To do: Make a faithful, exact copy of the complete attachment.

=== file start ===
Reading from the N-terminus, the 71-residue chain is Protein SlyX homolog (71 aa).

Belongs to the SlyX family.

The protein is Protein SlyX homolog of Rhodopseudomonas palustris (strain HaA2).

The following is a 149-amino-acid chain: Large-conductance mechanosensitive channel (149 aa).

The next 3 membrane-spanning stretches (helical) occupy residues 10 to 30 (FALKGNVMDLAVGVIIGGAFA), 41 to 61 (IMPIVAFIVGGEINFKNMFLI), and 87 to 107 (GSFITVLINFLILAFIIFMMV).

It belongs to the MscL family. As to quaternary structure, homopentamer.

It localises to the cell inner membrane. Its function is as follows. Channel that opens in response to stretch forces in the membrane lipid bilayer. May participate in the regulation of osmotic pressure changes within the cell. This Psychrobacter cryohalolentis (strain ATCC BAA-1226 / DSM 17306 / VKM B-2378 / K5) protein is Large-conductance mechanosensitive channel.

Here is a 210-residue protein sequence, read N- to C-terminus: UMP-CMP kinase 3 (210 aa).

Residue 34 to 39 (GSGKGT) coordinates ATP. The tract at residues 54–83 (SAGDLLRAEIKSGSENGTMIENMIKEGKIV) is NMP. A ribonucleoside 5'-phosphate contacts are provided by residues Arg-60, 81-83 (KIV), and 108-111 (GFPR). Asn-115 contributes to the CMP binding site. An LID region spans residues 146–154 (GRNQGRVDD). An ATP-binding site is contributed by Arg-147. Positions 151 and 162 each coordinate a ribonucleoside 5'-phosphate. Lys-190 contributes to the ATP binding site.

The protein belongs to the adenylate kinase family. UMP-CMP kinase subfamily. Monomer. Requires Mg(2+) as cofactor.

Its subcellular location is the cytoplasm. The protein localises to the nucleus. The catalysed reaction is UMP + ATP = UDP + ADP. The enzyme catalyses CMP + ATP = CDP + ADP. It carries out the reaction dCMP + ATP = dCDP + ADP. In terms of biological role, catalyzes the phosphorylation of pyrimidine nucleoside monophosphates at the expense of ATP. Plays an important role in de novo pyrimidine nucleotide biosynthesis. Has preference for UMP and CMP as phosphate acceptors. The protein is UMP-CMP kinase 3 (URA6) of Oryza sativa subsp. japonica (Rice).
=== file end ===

Reading from the N-terminus, the 71-residue chain is Protein SlyX homolog (71 aa).

Belongs to the SlyX family.

The protein is Protein SlyX homolog of Rhodopseudomonas palustris (strain HaA2).

The following is a 149-amino-acid chain: Large-conductance mechanosensitive channel (149 aa).

The next 3 membrane-spanning stretches (helical) occupy residues 10 to 30 (FALKGNVMDLAVGVIIGGAFA), 41 to 61 (IMPIVAFIVGGEINFKNMFLI), and 87 to 107 (GSFITVLINFLILAFIIFMMV).

It belongs to the MscL family. As to quaternary structure, homopentamer.

It localises to the cell inner membrane. Its function is as follows. Channel that opens in response to stretch forces in the membrane lipid bilayer. May participate in the regulation of osmotic pressure changes within the cell. This Psychrobacter cryohalolentis (strain ATCC BAA-1226 / DSM 17306 / VKM B-2378 / K5) protein is Large-conductance mechanosensitive channel.

Here is a 210-residue protein sequence, read N- to C-terminus: UMP-CMP kinase 3 (210 aa).

Residue 34 to 39 (GSGKGT) coordinates ATP. The tract at residues 54–83 (SAGDLLRAEIKSGSENGTMIENMIKEGKIV) is NMP. A ribonucleoside 5'-phosphate contacts are provided by residues Arg-60, 81-83 (KIV), and 108-111 (GFPR). Asn-115 contributes to the CMP binding site. An LID region spans residues 146–154 (GRNQGRVDD). An ATP-binding site is contributed by Arg-147. Positions 151 and 162 each coordinate a ribonucleoside 5'-phosphate. Lys-190 contributes to the ATP binding site.

The protein belongs to the adenylate kinase family. UMP-CMP kinase subfamily. Monomer. Requires Mg(2+) as cofactor.

Its subcellular location is the cytoplasm. The protein localises to the nucleus. The catalysed reaction is UMP + ATP = UDP + ADP. The enzyme catalyses CMP + ATP = CDP + ADP. It carries out the reaction dCMP + ATP = dCDP + ADP. In terms of biological role, catalyzes the phosphorylation of pyrimidine nucleoside monophosphates at the expense of ATP. Plays an important role in de novo pyrimidine nucleotide biosynthesis. Has preference for UMP and CMP as phosphate acceptors. The protein is UMP-CMP kinase 3 (URA6) of Oryza sativa subsp. japonica (Rice).